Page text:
Families of 6 Canadian Armed Forces members killed in 2020 helicopter crash file lawsuit against manufacturer

More than three years after a Sikorsky CH-148 Cyclone maritime helicopter crashed off the coast of Greece, killing six Canadian military members, the victims’ families are suing the helicopter manufacturer.

The families’ lawsuit, filed in U.S. Federal Court in Pennsylvania, alleges that the helicopter’s defective design caused the crash on April 29, 2020.

It also alleges that the crash happened when the helicopter’s Electronic Flight Control System (“EFCS”) wrested control of the helicopter from its pilots, causing its descent into the Ionian sea at more than 140 miles-per-hour.

Those killed in the crash include the helicopter’s pilots, Captain Brenden Ian MacDonald and Captain Kevin Hagen, Naval Warfare Officer Sub-Lieutenant Matthew Pyke, Airborne Electronic Sensor Operator Master Corporal Matthew Cousins, Airborne Electronic Sensor Operator Maritime Systems Engineering Officer Sub-Lieutenant Abbigail Cowbrough and Air Combat Systems Officer Captain Maxime Miron-Morin.

According to the statement of claim, all six people on board knew they were going to die in the moments before the crash.

“Each person experienced unimaginable terror and fright in the moments before the helicopter impacted the water, causing everyone aboard to suffer fatal injuries,” the claim reads.

The claim says that when the Department of National Defence requested proposals to replace its CH-124 Sikorsky Sea King Helicopter fleet in the 1990s, the EFCS had never been used before in any military helicopter in the world.

The Canadian Armed Forces chose Sikorsky to provide replacement for the helicopter, and the document says that Sikorsky offered the EFCS as a way to recoup some of the financial investments of developing it for a different civilian model.

However, the claim says that the Federal Aviation Administration never certified the EFCS for the other helicopter model, and that Sikorsky had abandoned the project as they could not find any buyers for the new design.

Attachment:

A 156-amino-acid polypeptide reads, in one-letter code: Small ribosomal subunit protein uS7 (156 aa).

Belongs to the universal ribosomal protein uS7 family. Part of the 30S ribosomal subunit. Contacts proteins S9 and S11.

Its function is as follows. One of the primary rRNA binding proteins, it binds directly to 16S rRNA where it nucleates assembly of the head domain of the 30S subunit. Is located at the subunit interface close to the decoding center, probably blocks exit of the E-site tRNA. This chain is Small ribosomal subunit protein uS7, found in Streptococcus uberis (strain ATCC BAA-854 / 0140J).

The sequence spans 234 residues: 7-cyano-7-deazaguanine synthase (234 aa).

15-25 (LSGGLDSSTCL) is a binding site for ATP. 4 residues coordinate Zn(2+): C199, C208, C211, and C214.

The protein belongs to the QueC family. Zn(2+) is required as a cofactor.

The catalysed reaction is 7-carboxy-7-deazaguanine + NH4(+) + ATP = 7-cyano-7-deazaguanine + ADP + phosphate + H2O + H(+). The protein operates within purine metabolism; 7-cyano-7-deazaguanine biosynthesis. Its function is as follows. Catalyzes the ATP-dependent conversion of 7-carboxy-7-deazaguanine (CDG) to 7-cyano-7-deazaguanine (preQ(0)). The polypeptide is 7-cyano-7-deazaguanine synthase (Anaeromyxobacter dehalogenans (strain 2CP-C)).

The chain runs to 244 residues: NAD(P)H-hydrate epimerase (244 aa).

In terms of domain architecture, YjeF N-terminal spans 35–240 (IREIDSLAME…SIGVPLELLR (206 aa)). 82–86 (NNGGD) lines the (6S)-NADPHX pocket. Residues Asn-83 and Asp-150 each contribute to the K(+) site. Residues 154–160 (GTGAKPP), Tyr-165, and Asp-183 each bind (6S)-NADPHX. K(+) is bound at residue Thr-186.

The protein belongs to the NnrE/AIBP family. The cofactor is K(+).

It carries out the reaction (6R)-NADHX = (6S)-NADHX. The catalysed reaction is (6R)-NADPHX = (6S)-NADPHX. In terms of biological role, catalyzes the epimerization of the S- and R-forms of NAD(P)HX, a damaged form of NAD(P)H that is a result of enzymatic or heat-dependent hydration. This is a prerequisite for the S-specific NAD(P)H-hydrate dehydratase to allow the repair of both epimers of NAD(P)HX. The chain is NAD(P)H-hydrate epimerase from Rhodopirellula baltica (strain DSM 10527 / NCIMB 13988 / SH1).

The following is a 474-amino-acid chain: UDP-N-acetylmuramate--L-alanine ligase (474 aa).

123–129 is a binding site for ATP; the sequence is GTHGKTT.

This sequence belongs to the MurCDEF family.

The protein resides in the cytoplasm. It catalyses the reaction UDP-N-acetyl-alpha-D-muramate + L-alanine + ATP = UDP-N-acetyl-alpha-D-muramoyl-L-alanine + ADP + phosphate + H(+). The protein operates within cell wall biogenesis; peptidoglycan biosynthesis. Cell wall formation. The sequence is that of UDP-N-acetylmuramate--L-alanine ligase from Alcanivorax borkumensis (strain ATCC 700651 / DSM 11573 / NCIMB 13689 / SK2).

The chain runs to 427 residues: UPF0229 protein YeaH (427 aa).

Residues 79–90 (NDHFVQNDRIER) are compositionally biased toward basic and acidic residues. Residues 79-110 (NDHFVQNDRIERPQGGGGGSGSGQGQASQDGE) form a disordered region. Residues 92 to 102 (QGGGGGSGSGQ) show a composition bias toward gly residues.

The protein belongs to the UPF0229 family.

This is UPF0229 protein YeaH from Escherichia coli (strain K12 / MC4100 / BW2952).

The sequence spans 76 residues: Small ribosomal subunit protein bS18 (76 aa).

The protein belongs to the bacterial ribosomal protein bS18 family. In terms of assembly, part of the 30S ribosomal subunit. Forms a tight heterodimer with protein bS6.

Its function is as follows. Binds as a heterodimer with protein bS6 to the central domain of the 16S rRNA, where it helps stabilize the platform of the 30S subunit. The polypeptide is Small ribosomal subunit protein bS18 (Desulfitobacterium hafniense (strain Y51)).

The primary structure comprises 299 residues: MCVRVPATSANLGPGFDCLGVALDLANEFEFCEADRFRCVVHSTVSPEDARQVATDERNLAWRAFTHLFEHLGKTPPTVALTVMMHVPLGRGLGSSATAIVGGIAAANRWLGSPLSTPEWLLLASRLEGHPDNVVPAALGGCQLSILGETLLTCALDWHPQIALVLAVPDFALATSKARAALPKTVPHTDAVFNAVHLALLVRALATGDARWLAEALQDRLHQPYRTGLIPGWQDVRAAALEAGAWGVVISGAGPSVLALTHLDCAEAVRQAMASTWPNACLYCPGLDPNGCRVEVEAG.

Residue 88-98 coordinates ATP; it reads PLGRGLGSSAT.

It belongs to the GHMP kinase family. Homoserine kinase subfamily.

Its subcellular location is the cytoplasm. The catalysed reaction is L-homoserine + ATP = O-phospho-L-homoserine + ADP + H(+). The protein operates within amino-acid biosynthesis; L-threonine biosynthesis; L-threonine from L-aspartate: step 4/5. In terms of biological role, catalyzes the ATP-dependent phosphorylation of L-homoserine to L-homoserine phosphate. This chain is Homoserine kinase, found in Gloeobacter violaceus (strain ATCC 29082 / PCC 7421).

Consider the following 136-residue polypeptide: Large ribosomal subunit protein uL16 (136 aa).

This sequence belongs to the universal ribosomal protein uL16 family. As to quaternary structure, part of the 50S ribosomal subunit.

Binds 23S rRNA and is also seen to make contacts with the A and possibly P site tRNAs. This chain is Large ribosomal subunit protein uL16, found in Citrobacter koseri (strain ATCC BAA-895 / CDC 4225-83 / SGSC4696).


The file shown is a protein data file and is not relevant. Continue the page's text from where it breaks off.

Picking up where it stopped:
“Reflecting a corporate indifference to safety that placed profits first, the Sikorsky defendants — in the face of missed deadlines and financial penalties — cut corners to rush the CH-148 into service,” the claim reads.

According to the claim, at the time of the crash, the pilots were performing a maneuver commonly used during rescue or combat, which they believed would enable them to override the autopilot without disconnecting it.

However, the lawsuit says that Sikorsky analyzed the flight data following the crash and found that the system would take control when pilots were making “significant pedal and cyclic inputs” while in autopilot mode.

The lawsuit alleges the EFCS overrode the pilots’ manual attempts to steer the aircraft and the helicopter plunged into the sea as a result.

The Air Force’s director of flight safety at the time, Brig.-Gen. John Alexander, was quoted saying that the phenomenon “was unknown to the manufacturer, airworthiness authorities and aircrew” prior to the accident.

“Sikorsky’s testing of its (flight control system) under the incident flight’s conditions repeatedly and consistently resulted in a fatal crash. At the time of the incident, Sikorsky’s (system) was performing exactly as Sikorsky had designed it,” says the document.

The lawsuit alleges that Sikorsky failed to create a warning system for an emergency event, and failed to responsibly design the flight director to automatically disengage before a dangerous situation.

“Before the crash, neither the Royal Canadian Air Force nor the pilots of incident helicopter were made aware of this potentially lethal design defect by Sikorsky,” said lawyer Stephen Raynes in the document.

Raynes previously represented claimants in a lawsuit, also against Sikorsky, related to a fatal crash in March 2009 that happened off the coast of Newfoundland, killing 15 of 16 workers aboard who were headed to an oil platform.

Under Canadian and U.S. law the Defence Department, Armed Forces and Air Force can’t be named as defendants in a case seeking damages for injuries that happen in the line of duty, it states in the document. 

The helicopter was assembled, upgraded, and tested at the Coatesville manufacturing facility in Pennsylvania. The facility has since closed.

With files from The Canadian Press. 

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